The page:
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Time for a new economic plan says Wilson

(Queen's Park Report -- July 30, 2008)  How many people have to lose their job before Premier McGuinty realizes that the government’s economic plan is not working?  

This week we learned that Bell Canada will shed 2,500 management positions from its operations, which follows on the heels of Ford’s announcement last week that it will be cancelling one of its assembly lines leaving 500 workers unemployed in Oakville.  Those job losses pale in comparison to the over 45,000 jobs lost in Ontario last month alone – the highest monthly loss since 1990.

This troubling news should give cause for Mr. McGuinty to devise a new economic plan based on real and updated numbers because we now know that many of his most basic assumptions in the last provincial budget are proving to be totally off track.

On economic growth, the budget pegged GDP growth at 1.1% while figures from the TD Bank now suggest the economy will grow by 0.5%, at best.  The budget also predicted inflation to be 1.4% while numbers released in June indicate inflation is running at 1.8%.  

Mr. McGuinty thought retail sales growth would hit 3.4% but the results from March and April shows only 0.7% growth.  And then there is the price of gas.  It is about 30 cents higher than their forecast of 101.4 cents per litre, and as the government warned at the time, every cent per litre increase in the price of gas costs the government $5 million.  But I guess that pales in comparison to their statement that the budget would only be balanced if the government was able to find $1 billion in “efficiencies.”  When you consider that the only job growth in Ontario has been in the public sector, I really can’t see any evidence of any success on that front.

The discrepancy in the budget figures begs the question: How does Mr. McGuinty plan to deal with any shortfalls?  Will it be through budget cuts, more tax hikes or a larger deficit?  We deserve to know the answer.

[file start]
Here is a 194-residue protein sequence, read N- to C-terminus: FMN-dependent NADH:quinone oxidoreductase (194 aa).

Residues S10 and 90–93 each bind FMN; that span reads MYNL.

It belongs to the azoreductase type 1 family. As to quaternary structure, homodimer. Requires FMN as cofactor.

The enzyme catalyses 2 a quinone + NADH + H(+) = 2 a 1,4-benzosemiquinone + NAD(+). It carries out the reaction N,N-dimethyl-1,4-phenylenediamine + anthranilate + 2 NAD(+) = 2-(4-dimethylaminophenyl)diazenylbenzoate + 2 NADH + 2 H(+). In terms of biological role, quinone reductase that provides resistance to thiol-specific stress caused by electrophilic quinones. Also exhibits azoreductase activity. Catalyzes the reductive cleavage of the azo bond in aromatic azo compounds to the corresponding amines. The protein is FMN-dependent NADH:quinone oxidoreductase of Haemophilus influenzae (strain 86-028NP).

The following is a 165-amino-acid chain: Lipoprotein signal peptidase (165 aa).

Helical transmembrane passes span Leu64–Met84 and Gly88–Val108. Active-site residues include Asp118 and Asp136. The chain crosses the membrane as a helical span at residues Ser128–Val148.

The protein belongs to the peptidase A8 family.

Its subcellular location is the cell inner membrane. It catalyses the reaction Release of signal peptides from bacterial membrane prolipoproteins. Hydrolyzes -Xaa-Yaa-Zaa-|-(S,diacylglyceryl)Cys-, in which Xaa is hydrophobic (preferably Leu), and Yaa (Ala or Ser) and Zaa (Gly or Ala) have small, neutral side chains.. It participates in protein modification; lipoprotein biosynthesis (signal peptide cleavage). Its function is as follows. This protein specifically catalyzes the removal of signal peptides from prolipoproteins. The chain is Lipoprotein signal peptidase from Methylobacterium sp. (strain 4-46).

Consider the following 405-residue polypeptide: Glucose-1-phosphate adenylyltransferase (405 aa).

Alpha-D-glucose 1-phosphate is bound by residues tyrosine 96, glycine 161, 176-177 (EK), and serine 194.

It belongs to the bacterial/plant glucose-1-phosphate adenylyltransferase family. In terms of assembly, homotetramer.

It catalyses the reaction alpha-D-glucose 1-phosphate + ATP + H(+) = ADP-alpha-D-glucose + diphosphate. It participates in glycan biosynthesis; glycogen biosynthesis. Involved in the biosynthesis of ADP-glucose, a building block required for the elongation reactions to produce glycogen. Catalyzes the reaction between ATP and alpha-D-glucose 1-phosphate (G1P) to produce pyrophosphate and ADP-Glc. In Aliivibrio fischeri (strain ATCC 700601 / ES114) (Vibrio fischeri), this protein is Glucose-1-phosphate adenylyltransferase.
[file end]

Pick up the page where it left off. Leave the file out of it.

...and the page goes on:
The P.C. Caucus has developed a five-point plan to turn Ontario’s economy around, and it starts with competitive taxes.  We have the highest rate of taxation on new business investment in all of Canada and it is among the highest in the world!  That must end.  Every other province in Canada has done this.

We need a real skills and training strategy that isn’t just a grab bag of inadequate Liberal programs that don't take full advantage of one of our greatest assets - our college system.

We need public sector restraint. Those who earn more than $100,000 in the Ontario public sector has grown by 27 per cent in one year, while Ontario continues to be the only province where public sector job creation outpaces the private sector.We need regulatory sanity. I meet regularly with business people in our riding who tell me stories about being bombarded by government inspectors and auditors who seem to show up for no other reason than to place unnecessary hurdles in the way of job creation and prosperity.  In fact, I spoke to a local man last week who needs to build an irrigation pond for his business but was told by the government that he would have to hire a consultant and undertake a number of studies over the next six months.  As he said, “Jim, I won’t be in business in six months without this.”  Luckily, I was able to intervene and rectify the problem, but this stuff should not happen in the first place.

Finally, we need short term relief which will help families and businesses as well as provide a bit of good news in these trying times, such as John Tory’s proposal to eliminate the retail sales tax on hotels and attractions during the summer months.

Ontarians are losing jobs, families are losing paycheques and communities are losing hope.  Mr. McGuinty ought to realize that his government’s plan is just not working.

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